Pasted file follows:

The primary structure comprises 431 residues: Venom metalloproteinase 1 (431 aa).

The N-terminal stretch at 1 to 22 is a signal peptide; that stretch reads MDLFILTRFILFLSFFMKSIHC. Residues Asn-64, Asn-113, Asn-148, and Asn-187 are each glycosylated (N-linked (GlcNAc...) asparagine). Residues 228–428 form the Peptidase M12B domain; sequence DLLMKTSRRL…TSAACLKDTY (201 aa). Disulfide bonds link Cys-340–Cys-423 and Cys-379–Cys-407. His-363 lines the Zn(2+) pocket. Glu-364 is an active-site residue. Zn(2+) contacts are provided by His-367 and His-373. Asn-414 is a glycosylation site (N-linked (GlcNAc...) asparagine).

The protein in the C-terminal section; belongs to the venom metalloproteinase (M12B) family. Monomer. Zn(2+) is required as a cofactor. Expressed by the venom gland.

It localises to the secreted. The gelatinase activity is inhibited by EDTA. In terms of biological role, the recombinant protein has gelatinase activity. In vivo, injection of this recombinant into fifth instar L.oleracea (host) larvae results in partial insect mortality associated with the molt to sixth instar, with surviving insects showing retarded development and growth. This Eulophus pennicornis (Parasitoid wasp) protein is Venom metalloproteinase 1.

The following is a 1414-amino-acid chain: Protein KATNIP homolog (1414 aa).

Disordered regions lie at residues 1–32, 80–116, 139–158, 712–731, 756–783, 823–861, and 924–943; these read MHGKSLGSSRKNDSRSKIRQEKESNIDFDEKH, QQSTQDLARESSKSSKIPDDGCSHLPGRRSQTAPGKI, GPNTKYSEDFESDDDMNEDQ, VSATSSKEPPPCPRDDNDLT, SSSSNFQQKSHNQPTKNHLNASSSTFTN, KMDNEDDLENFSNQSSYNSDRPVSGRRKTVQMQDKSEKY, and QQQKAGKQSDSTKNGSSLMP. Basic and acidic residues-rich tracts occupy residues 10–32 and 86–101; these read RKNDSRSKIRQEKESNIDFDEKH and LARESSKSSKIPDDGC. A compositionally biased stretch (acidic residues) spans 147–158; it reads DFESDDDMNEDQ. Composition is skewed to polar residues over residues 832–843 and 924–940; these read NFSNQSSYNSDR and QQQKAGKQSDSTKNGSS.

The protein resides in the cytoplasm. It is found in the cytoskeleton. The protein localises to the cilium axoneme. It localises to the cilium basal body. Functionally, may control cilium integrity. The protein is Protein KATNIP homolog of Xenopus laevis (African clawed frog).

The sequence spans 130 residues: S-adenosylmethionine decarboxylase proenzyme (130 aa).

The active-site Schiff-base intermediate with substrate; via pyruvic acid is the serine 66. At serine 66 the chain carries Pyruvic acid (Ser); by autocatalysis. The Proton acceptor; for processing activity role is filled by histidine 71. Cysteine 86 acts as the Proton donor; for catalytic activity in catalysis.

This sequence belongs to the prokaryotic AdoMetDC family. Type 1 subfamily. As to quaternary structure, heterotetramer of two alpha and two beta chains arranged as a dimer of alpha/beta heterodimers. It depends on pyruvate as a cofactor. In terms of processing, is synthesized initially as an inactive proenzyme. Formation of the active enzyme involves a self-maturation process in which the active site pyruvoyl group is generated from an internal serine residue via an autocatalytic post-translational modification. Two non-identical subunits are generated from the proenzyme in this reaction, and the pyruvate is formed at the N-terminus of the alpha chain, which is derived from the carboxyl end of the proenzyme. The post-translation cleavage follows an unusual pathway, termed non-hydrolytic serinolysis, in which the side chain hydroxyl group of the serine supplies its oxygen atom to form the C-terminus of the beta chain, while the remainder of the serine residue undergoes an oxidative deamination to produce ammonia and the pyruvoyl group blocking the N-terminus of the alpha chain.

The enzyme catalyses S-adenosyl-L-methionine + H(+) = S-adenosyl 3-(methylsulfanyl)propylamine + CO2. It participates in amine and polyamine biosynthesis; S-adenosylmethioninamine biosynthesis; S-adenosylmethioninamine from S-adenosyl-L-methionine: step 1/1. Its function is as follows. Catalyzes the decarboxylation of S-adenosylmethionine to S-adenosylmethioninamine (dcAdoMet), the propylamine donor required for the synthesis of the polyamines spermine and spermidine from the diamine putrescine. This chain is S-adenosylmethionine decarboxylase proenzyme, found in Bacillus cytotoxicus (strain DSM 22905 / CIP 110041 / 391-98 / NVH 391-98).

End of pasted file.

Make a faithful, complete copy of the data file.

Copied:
The primary structure comprises 431 residues: Venom metalloproteinase 1 (431 aa).

The N-terminal stretch at 1 to 22 is a signal peptide; that stretch reads MDLFILTRFILFLSFFMKSIHC. Residues Asn-64, Asn-113, Asn-148, and Asn-187 are each glycosylated (N-linked (GlcNAc...) asparagine). Residues 228–428 form the Peptidase M12B domain; sequence DLLMKTSRRL…TSAACLKDTY (201 aa). Disulfide bonds link Cys-340–Cys-423 and Cys-379–Cys-407. His-363 lines the Zn(2+) pocket. Glu-364 is an active-site residue. Zn(2+) contacts are provided by His-367 and His-373. Asn-414 is a glycosylation site (N-linked (GlcNAc...) asparagine).

The protein in the C-terminal section; belongs to the venom metalloproteinase (M12B) family. Monomer. Zn(2+) is required as a cofactor. Expressed by the venom gland.

It localises to the secreted. The gelatinase activity is inhibited by EDTA. In terms of biological role, the recombinant protein has gelatinase activity. In vivo, injection of this recombinant into fifth instar L.oleracea (host) larvae results in partial insect mortality associated with the molt to sixth instar, with surviving insects showing retarded development and growth. This Eulophus pennicornis (Parasitoid wasp) protein is Venom metalloproteinase 1.

The following is a 1414-amino-acid chain: Protein KATNIP homolog (1414 aa).

Disordered regions lie at residues 1–32, 80–116, 139–158, 712–731, 756–783, 823–861, and 924–943; these read MHGKSLGSSRKNDSRSKIRQEKESNIDFDEKH, QQSTQDLARESSKSSKIPDDGCSHLPGRRSQTAPGKI, GPNTKYSEDFESDDDMNEDQ, VSATSSKEPPPCPRDDNDLT, SSSSNFQQKSHNQPTKNHLNASSSTFTN, KMDNEDDLENFSNQSSYNSDRPVSGRRKTVQMQDKSEKY, and QQQKAGKQSDSTKNGSSLMP. Basic and acidic residues-rich tracts occupy residues 10–32 and 86–101; these read RKNDSRSKIRQEKESNIDFDEKH and LARESSKSSKIPDDGC. A compositionally biased stretch (acidic residues) spans 147–158; it reads DFESDDDMNEDQ. Composition is skewed to polar residues over residues 832–843 and 924–940; these read NFSNQSSYNSDR and QQQKAGKQSDSTKNGSS.

The protein resides in the cytoplasm. It is found in the cytoskeleton. The protein localises to the cilium axoneme. It localises to the cilium basal body. Functionally, may control cilium integrity. The protein is Protein KATNIP homolog of Xenopus laevis (African clawed frog).

The sequence spans 130 residues: S-adenosylmethionine decarboxylase proenzyme (130 aa).

The active-site Schiff-base intermediate with substrate; via pyruvic acid is the serine 66. At serine 66 the chain carries Pyruvic acid (Ser); by autocatalysis. The Proton acceptor; for processing activity role is filled by histidine 71. Cysteine 86 acts as the Proton donor; for catalytic activity in catalysis.

This sequence belongs to the prokaryotic AdoMetDC family. Type 1 subfamily. As to quaternary structure, heterotetramer of two alpha and two beta chains arranged as a dimer of alpha/beta heterodimers. It depends on pyruvate as a cofactor. In terms of processing, is synthesized initially as an inactive proenzyme. Formation of the active enzyme involves a self-maturation process in which the active site pyruvoyl group is generated from an internal serine residue via an autocatalytic post-translational modification. Two non-identical subunits are generated from the proenzyme in this reaction, and the pyruvate is formed at the N-terminus of the alpha chain, which is derived from the carboxyl end of the proenzyme. The post-translation cleavage follows an unusual pathway, termed non-hydrolytic serinolysis, in which the side chain hydroxyl group of the serine supplies its oxygen atom to form the C-terminus of the beta chain, while the remainder of the serine residue undergoes an oxidative deamination to produce ammonia and the pyruvoyl group blocking the N-terminus of the alpha chain.

The enzyme catalyses S-adenosyl-L-methionine + H(+) = S-adenosyl 3-(methylsulfanyl)propylamine + CO2. It participates in amine and polyamine biosynthesis; S-adenosylmethioninamine biosynthesis; S-adenosylmethioninamine from S-adenosyl-L-methionine: step 1/1. Its function is as follows. Catalyzes the decarboxylation of S-adenosylmethionine to S-adenosylmethioninamine (dcAdoMet), the propylamine donor required for the synthesis of the polyamines spermine and spermidine from the diamine putrescine. This chain is S-adenosylmethionine decarboxylase proenzyme, found in Bacillus cytotoxicus (strain DSM 22905 / CIP 110041 / 391-98 / NVH 391-98).